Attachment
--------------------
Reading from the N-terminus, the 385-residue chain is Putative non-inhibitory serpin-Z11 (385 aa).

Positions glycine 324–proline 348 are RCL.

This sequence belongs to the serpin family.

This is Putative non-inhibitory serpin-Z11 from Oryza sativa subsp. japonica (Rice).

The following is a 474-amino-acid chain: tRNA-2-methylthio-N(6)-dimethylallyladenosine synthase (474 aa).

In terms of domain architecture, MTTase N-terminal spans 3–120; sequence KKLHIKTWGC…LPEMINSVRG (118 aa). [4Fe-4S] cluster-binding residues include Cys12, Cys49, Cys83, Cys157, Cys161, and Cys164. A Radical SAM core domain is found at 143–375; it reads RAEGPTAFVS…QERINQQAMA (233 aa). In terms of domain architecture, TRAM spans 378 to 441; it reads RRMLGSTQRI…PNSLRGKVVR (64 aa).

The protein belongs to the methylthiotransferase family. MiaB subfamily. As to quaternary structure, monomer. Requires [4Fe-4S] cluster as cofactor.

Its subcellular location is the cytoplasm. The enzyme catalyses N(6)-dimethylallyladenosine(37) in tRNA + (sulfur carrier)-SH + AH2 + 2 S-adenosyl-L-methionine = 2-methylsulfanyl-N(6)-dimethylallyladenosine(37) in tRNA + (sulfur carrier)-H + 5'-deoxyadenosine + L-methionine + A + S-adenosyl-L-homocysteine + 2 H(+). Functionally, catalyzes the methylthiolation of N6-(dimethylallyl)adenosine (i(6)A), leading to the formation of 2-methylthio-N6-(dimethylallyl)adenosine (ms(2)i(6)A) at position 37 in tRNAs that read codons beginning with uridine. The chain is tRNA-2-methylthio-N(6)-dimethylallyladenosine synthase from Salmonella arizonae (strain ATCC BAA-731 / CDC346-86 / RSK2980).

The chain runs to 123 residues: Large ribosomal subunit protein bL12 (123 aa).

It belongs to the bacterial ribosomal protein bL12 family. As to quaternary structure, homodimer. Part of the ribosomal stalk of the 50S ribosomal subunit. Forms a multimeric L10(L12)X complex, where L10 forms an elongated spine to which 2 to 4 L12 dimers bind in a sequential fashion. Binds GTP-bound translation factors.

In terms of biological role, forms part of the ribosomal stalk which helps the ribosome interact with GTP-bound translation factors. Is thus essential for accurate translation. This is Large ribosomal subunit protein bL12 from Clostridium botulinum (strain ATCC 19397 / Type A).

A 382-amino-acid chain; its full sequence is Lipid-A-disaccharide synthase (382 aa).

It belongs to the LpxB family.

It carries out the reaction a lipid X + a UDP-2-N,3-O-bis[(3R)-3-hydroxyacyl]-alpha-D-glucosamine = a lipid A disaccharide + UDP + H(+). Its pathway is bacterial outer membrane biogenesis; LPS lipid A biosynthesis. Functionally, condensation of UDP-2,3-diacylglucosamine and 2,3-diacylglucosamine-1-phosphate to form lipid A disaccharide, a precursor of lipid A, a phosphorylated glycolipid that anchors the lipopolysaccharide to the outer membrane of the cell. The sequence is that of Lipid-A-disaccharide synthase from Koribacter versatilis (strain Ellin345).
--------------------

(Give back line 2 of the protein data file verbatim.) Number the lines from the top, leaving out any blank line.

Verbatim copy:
Positions glycine 324–proline 348 are RCL.